less affected by the anti rent controversy than in other localities. In fact at that time, while Lindley, or Erwin,
had a number of settlers whose farms were encumbered, and while the whole town suffered somewhat from the depressions
of the period, there was less of actual distress here, in the Tioga valley, than was noticeable elsewhere in this
part of the Genesee country. Erwin was represented in the Bath convention of January, 1830, but none of the delegates
was from township number 1, of range 2.
With a population of 886 in 1860 the town of Lindley is credited with having sent into the service a total of 125
men, a record equaled by few towns in this part of the State, and an indisputable evidence of patriotism and loyalty
on the part of its inhabitants.
Glancing back into the early history. of this township, we may note the fact that the first white child born was
Eliza Mulford, August 10, 1792; the first marriage was that of David Cook, Br., and Elizabeth Cady; the first school
was taught by Joseph Miller, in 1793, near the State line; the first tavernkeeper was the widow of Colonel Lindsley;
the first saw mill was built by Colonel Lindsley. The death of this pioneer was about the first event of its kind
in the town. A writer of local history in 1860 said: "There is no church, no hotel, nor place where liquor
is sold in the town."
Previous to the separation of Lindley from Erwin, the local schools were a part of the system then in operation
in the latter town, but, at the organization meeting in 1838, the electors chose D. P. Harrower and T. L. Mercereau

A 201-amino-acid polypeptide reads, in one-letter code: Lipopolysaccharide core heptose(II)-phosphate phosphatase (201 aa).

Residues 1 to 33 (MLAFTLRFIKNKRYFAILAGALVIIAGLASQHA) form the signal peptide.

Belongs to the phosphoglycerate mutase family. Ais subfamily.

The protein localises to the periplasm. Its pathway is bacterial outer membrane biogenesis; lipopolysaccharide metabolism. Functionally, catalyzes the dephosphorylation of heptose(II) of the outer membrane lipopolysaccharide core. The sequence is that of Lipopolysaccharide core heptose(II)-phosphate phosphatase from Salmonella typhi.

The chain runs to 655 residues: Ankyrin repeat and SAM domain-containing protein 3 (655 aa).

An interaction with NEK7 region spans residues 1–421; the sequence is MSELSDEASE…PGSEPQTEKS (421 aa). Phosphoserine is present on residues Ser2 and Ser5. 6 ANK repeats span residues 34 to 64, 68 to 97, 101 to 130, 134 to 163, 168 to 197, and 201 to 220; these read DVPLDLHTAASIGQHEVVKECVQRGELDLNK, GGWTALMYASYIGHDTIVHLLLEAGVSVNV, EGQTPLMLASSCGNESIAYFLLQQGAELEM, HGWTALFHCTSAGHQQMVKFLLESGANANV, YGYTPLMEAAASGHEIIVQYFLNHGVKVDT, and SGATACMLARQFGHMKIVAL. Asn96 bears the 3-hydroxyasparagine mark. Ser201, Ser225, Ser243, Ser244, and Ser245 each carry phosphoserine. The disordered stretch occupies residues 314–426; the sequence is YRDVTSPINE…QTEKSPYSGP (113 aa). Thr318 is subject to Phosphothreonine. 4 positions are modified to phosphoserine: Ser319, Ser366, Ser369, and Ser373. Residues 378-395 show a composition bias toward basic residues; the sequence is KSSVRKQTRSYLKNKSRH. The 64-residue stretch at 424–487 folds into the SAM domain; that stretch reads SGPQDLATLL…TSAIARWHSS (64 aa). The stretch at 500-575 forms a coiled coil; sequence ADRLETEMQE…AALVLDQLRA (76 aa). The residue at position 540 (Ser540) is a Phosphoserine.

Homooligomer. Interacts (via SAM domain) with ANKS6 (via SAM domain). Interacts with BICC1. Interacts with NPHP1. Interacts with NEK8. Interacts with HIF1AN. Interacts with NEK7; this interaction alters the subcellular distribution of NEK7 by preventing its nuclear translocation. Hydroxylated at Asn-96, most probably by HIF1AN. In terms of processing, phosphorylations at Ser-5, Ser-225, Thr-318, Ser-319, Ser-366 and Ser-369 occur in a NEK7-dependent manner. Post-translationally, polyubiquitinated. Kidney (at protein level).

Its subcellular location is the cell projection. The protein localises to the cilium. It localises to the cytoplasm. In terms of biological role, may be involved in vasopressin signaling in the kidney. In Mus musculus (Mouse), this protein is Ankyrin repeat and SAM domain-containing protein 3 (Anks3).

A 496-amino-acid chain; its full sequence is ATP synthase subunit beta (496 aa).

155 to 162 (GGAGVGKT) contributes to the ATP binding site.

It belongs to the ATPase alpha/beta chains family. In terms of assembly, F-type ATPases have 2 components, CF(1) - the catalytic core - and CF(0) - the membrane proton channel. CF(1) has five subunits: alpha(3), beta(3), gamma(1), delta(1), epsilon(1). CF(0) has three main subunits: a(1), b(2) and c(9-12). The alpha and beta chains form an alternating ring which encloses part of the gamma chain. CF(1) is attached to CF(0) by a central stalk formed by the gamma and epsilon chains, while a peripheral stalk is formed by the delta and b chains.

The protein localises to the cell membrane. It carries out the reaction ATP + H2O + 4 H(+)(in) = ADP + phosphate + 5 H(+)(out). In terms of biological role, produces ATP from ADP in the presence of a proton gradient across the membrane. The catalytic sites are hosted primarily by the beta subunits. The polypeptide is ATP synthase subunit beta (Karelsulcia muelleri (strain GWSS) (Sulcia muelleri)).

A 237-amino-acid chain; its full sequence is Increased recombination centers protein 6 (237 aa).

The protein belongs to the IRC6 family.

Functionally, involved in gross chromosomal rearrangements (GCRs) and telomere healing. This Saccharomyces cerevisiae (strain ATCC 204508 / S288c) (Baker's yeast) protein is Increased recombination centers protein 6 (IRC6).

as inspectors of common schools. Soon after this the territory of this town was divided into school districts and
provision made for a school in each. From that time this department of local government has received the same generous
attention as have all others, and the schools of Lindley now rank well in the county. The districts now number
ten, and during the last current year thirteen teachers were employed. The value of school property is estimated
at $6,945. The amount of public school moneys received was $1,551.57, and the town raised by tax $1,868.83.
That the reader may not be misled by a preceding statement to the effect that in 1860 Lindley was without a church,
we may here remark that several church organizations have had an active and useful existence in the town, the Baptist,
Methodist Episcopal, Free Methodist and Independent, as respectively known. At the present time there are at least
two societies, the Methodist and Free Methodist, both of which are mentioned in another department of this work.